Originally published January 4th, 2015
The Orenda. It’s hard to start a book knowing in advance there is no happy ending. At first, I didn’t think I would be able to finish this book. I have a hard time with torture, violence, or gore. All appear here in spades. Eventually it seemed to get less painful, and I’m assuming that I just became numb to it. Consider yourself warned if you have a weak stomach, and keep the tissues close by while reading this book. But do read it. Boyden has done a masterful job recreating the world of the Iroquois, Huron, and Jesuit missionaries from Canada’s earliest days. Even knowing in advance what the overall end of the story would be, I couldn’t put down the book. It was heart-breaking reading about these incredible people and their beautiful culture and knowing you were watching the beginning of the end unfold in front of you, with no way to stop or change it. That even when people tried their best to do good so often the results were further rifts between their cultures that only brought the end closer. It was impressive to resurface from their world and realize Boyden had managed to make characters I really disliked at the beginning sympathetic and admirable, in spite of all their flaws. Without my even noticing he was doing it. Without whitewashing over the serious divisions between them, he still knits them together in a way that felt realistic and true to each character’s self. Amazing.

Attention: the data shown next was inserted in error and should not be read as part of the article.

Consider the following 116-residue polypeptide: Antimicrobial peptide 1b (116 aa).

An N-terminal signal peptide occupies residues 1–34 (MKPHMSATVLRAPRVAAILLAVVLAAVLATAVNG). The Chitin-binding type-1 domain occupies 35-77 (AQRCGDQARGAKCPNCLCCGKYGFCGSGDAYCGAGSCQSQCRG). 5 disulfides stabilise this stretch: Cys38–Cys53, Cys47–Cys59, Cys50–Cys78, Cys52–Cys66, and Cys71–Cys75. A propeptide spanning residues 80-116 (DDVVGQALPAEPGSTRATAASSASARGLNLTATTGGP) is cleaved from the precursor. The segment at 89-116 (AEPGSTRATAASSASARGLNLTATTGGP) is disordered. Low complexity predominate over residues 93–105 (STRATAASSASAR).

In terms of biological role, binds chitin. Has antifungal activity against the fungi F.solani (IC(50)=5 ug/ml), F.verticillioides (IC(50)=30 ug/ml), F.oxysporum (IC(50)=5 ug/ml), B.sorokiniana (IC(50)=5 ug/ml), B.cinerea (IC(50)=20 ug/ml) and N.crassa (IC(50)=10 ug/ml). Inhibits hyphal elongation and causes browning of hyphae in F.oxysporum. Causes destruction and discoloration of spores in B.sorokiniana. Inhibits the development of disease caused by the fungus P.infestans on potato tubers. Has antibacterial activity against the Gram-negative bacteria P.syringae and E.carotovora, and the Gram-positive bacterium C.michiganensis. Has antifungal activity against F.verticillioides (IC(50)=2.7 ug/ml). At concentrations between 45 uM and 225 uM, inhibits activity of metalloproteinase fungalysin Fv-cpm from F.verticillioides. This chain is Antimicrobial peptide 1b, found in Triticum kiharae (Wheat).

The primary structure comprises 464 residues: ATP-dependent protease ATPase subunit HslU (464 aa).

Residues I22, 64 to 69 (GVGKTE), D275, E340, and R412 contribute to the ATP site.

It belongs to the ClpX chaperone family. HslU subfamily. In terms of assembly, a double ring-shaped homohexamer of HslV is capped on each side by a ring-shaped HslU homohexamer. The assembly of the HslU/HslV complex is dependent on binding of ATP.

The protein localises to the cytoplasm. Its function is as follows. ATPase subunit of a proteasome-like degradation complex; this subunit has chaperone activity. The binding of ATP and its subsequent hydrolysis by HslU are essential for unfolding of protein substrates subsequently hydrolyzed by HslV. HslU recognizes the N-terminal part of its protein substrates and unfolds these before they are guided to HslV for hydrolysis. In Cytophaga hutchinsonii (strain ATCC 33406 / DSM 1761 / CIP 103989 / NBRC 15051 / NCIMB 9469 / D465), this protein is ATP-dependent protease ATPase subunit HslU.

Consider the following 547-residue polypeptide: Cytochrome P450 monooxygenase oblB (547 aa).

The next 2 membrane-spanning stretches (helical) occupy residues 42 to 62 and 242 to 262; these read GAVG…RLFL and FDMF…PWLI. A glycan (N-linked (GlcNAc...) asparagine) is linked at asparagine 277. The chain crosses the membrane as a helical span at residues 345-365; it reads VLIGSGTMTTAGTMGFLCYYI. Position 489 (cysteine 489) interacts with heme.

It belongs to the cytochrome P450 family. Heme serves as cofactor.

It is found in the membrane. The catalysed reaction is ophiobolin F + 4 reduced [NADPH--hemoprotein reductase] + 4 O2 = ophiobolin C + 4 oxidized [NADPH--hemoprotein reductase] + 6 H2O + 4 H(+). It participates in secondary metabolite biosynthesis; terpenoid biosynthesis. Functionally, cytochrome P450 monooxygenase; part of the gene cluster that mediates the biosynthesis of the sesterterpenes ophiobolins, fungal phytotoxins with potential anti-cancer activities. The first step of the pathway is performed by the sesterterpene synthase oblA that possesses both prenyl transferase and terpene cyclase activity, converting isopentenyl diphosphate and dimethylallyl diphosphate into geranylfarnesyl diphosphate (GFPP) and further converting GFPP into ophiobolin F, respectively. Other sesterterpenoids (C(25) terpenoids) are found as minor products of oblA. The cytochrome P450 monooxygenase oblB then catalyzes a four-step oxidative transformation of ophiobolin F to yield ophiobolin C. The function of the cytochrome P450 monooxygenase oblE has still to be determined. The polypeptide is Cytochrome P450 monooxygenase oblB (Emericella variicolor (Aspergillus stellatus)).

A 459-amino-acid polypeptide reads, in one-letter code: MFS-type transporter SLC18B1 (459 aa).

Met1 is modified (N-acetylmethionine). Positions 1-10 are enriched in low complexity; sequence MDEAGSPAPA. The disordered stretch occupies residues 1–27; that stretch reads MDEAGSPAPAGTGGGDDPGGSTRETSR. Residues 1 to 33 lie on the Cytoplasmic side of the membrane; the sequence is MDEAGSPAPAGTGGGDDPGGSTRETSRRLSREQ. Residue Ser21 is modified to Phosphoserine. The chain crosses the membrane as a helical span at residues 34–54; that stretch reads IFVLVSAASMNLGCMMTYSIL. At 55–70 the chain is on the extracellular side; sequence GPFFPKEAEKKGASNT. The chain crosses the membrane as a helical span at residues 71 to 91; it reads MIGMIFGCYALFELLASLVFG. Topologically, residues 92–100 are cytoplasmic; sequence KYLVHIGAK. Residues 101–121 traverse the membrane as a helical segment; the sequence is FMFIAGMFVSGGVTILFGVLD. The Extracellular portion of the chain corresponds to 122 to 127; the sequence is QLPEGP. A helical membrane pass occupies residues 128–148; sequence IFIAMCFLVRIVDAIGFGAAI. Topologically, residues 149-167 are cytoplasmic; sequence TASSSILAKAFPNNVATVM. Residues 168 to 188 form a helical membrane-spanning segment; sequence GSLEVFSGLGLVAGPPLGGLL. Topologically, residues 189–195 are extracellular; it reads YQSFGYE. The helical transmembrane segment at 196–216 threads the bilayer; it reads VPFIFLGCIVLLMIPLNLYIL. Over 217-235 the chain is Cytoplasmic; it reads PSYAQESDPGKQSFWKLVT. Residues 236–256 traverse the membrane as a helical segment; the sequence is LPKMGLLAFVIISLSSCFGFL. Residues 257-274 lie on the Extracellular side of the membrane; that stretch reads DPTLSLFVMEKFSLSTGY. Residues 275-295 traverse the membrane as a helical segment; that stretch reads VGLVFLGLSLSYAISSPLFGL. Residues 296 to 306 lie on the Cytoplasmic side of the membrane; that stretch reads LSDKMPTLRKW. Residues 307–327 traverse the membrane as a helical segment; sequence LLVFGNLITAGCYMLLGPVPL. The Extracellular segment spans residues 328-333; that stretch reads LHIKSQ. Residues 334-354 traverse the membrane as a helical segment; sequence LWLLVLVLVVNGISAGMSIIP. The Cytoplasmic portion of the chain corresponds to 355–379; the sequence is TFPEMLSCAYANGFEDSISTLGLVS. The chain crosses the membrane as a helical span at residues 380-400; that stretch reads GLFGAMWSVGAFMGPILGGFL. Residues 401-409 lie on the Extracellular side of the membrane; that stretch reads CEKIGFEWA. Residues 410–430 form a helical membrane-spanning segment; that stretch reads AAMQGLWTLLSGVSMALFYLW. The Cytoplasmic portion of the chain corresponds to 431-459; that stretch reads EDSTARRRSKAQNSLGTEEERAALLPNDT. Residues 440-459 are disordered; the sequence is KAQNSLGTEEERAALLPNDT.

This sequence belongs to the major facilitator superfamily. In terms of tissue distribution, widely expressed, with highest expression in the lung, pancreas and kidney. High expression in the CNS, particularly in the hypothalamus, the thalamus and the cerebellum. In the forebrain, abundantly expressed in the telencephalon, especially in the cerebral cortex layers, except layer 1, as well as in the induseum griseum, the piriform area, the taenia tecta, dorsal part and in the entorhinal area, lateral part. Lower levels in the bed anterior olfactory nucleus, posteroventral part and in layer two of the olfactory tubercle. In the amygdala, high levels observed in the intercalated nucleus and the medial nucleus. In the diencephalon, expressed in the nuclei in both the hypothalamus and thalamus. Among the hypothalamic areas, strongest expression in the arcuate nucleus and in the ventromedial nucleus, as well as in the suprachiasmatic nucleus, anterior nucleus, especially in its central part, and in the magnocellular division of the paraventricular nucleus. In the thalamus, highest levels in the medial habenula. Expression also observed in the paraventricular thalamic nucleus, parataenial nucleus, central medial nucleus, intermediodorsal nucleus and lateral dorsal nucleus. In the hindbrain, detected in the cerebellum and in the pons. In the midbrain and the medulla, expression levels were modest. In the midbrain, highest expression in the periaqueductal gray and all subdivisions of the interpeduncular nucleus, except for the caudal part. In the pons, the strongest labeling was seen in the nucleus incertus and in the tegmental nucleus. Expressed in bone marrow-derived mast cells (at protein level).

There isn’t a happy ending for this book, but I can’t quite give up hope that if we work together we can make one for ourselves.